Last month, one of the worship pastors at my church introduced our band to a new song, “Sing My Love,” by Jesus Culture. Everyone in the band, including myself, fell in love with the song at rehearsal on Thursday night. But come Sunday morning, while singing back-up vocals on stage, I noticed several people in the sanctuary were not as enthused. Many arms were crossed and lips cemented shut. For whatever reason, they seemed unwilling to praise.
Some of the common excuses I hear whenever these situations arise are: I don’t like to sing. Or, I don’t feel like singing. As if not liking or not being in the mood for something gives us a free pass not to participate. We are called to make a joyful noise to our God, but too often we remain silent.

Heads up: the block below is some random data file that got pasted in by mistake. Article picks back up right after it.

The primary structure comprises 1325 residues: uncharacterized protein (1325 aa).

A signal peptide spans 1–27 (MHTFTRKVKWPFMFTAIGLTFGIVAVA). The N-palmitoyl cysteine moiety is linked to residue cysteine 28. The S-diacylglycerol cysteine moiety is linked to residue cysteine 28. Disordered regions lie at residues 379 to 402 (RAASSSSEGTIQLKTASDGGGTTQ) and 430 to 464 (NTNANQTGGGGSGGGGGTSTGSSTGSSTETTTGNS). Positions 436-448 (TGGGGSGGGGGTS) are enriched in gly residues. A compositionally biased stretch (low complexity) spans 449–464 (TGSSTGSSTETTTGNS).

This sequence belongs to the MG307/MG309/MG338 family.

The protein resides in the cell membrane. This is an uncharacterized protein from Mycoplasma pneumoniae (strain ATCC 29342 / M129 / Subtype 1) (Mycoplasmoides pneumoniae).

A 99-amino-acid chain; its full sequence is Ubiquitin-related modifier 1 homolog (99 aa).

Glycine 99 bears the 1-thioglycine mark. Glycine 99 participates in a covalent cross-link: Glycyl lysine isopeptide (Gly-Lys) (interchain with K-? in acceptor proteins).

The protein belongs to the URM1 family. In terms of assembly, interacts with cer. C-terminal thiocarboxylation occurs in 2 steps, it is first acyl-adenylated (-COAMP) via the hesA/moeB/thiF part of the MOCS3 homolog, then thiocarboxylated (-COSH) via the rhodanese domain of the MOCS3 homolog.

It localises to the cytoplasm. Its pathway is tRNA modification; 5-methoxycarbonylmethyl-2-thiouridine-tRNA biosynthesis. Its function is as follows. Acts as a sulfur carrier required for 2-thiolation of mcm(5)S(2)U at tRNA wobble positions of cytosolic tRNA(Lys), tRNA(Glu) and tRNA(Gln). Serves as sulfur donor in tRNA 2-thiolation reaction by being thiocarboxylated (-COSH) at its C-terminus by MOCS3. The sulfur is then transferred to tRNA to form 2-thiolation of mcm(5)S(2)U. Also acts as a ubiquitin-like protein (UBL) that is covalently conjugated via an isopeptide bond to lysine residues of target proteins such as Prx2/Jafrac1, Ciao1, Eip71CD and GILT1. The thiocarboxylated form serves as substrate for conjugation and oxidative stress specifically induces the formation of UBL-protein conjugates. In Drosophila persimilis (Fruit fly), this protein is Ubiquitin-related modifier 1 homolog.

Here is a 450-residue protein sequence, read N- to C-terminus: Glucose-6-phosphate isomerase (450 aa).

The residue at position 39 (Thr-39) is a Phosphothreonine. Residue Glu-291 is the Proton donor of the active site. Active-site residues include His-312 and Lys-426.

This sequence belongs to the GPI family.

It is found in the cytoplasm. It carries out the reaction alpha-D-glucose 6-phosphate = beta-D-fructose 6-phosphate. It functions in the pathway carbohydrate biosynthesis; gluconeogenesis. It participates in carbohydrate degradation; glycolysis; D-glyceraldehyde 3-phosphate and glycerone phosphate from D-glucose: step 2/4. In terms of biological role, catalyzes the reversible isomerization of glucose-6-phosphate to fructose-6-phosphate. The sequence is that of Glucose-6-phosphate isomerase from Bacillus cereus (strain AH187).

But God deserves our utmost respect and praise, regardless of what’s going on in our heads, or our lives.
I remember in high school, when I was going through a rough time, I took my concerns to my youth pastor, Tommy. I wanted to trust God — to give Him all my praise — but at the time, it seemed there was nothing in my life that gave me a reason to. I didn’t feel like singing in church. I didn’t feel like praying at night. I was so frustrated and jaded by a hardened heart. I’ll never forget what my youth pastor said to me:
“Sure, there are times in our lives when we don’t want to praise, but believing in God is trusting and praising Him, even when things aren’t OK.”
Those words were burned into my brain that day, and my relationship with God was forever changed.